(Bloomberg) – A college degree can make a big difference.
About 13 million more Americans were back in the workplace in August compared with May, as fewer education, manufacturing and transportation workers reported working from home due to the pandemic. That leaves an even greater gap between those who can take shelter from the coronavirus and those who must be physically present at work when lockouts are lifted, according to data released Friday by the US Bureau of Labor Statistics.
Among a quarter of U.S. employees still working from home due to the pandemic, a majority were in jobs such as IT, legal and finance, the data showed. Asian workers were the group most likely to telecommute, while Hispanic workers were the least likely.
“It is clear from the data that higher skilled and better paid occupations are still working from home in large numbers,” said Adam Ozimek, chief economist at Upwork (NASDAQ :), a job listing website. “Some of the management occupations are 50% or more and you go down to the service occupations and you speak in single digits.” He said he viewed the large number of people who stay out of offices as a positive as it reduced overcrowding and potential exposure to the virus. The disease has sickened more than 6 million people in the United States and killed an estimated 187,000.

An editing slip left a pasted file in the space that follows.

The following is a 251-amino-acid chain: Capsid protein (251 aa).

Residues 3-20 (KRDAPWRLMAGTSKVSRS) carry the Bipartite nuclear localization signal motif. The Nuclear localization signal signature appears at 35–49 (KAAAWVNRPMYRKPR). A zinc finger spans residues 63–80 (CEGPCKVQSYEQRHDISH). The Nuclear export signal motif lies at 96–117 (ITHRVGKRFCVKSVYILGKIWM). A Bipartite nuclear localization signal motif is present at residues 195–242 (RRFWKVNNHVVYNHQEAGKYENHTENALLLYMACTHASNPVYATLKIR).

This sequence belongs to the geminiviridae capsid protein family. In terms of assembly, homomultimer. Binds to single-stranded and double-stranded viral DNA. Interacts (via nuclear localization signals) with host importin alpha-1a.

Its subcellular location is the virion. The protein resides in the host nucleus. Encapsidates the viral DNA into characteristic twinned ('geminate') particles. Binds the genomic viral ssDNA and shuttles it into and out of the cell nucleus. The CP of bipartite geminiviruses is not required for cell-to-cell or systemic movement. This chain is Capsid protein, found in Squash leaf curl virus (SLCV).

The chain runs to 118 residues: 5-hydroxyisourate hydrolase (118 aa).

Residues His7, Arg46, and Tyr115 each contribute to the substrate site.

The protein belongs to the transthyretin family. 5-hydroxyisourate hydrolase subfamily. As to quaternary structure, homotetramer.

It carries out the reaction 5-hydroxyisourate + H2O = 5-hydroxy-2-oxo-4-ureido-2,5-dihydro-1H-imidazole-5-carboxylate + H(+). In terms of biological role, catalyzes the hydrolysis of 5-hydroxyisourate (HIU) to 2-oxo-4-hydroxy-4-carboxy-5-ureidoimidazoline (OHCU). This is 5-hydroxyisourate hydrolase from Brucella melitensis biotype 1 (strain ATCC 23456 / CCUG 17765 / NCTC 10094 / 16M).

The Covid-19 epidemic has highlighted inequalities in the workforce, allowing better paid and more educated people – often white or Asian – to isolate themselves more easily than those in lesser jobs. well paid in industries such as retail and manufacturing that require close contact with others. Data has consistently shown that black Americans are twice as likely to die from the virus as white Americans.
Education is also in the places where people can do their jobs, which also explains some of the disparities. For workers with a high school diploma or less, about 12% worked from home in August. For those with at least some college level, 44% telecommuted, while more than half of employees with graduate degrees were distant, according to BLS data. Asian and white workers are more likely to have a college education than black or Hispanic workers, according to the BLS.
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